Skip to main content

Why Choose University of Utah Health for Psychiatric Neurosurgery?

To be evaluated for eligibility, please fill out our patient screening form.

The Psychiatric Neurosurgery Program at University of Utah Health combines high-quality, personalized clinical care, leading-edge technology, and a patient-centered approach to studying and providing surgical solutions for severe neuropsychiatric disorders that are resistant to all other forms of treatment. It is a collaborative, multidisciplinary effort between the University of Utah Department of Neurosurgery and the Department of Psychiatry and Huntsman Mental Health Institute (HMHI).

Our unique integration of psychiatric and neurosurgical services allows us to offer innovative treatments that are customized to you and your individual needs. We are the only hospital in the Mountain West offering surgical procedures for treatment-resistant obsessive-compulsive disorder (OCD) and depression.

Our goal is to help improve the function and quality of life for people living with severe, treatment-resistant mental health disorders. Our extensive research program and integrated team of medical professionals are at the forefront of research and work together to provide patients with the most advanced level of clinical care.

Surgery Options for Depression & OCD: Eligibility Criteria

We currently offer surgical treatment for treatment-resistant obsessive-compulsive disorder and treatment-resistant depression. You must meet all of the following requirements to be considered for these procedures:

  • You have suffered from treatment-resistant OCD or treatment-resistant depression for more than five years.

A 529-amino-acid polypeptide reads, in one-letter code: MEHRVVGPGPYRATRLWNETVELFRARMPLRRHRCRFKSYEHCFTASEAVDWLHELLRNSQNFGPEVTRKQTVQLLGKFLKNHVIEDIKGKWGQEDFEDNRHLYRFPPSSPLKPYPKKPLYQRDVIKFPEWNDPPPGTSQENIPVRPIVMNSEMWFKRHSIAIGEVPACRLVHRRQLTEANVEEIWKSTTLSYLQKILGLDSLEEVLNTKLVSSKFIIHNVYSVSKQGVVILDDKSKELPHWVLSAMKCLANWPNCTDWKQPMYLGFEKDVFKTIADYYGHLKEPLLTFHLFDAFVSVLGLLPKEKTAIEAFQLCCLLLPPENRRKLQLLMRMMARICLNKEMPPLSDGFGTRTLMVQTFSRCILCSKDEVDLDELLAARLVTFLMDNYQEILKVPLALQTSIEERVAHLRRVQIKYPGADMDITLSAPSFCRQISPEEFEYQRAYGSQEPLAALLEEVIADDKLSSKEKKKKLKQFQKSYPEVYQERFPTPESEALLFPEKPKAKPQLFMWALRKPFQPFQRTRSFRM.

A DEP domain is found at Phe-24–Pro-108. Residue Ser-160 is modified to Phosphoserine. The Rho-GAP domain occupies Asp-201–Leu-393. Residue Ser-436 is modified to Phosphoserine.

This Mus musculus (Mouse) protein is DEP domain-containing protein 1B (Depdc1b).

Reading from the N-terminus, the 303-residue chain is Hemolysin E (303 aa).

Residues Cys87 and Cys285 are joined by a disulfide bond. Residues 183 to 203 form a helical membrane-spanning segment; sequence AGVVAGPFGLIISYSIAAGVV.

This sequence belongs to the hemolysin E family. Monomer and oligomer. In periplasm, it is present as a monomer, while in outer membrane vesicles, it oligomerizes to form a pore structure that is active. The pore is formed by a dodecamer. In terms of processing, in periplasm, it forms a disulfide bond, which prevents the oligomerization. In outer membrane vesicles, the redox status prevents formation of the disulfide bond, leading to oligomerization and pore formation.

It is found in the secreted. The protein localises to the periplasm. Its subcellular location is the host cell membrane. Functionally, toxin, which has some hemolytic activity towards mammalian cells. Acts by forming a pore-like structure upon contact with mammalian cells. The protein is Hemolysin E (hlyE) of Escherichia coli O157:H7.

• You must have undergone all standard treatments (such as medication and behavioral therapy) with no improvement.

To determine your eligibility, you will need to undergo a mental health assessment performed by our dedicated psychiatric team at HMHI Treatment Resistant Mood Disorders Clinic. To inquire about an initial evaluation for eligibility, please contact the Treatment Resistant Mood Disorders Clinic at 801-587-3297.

What to Expect during Your Mental Health Assessment

After you are screened for eligibility by our neurosurgery team, you will meet with a psychiatrist from HMHI who will conduct a comprehensive evaluation of your current symptoms and mental health history, including previous treatments. We will also use questionnaires to assess your current state of mind. This evaluation will take about two hours.

If we need more information about your condition, we will use lab tests, genetic testing, and brain imaging scans. After the evaluation is complete, our psychiatrists and neurosurgeons will meet to determine the best form of treatment moving forward.

Our Psychiatric Neurosurgery Team

Types of Neurosurgery for Neuropsychiatric Disorders

OCD Brain Surgery Treatment Options

Surgery for treatment-resistant OCD has been FDA-approved for for more than 10 years and is covered by most insurance carriers. We currently offer the following treatments: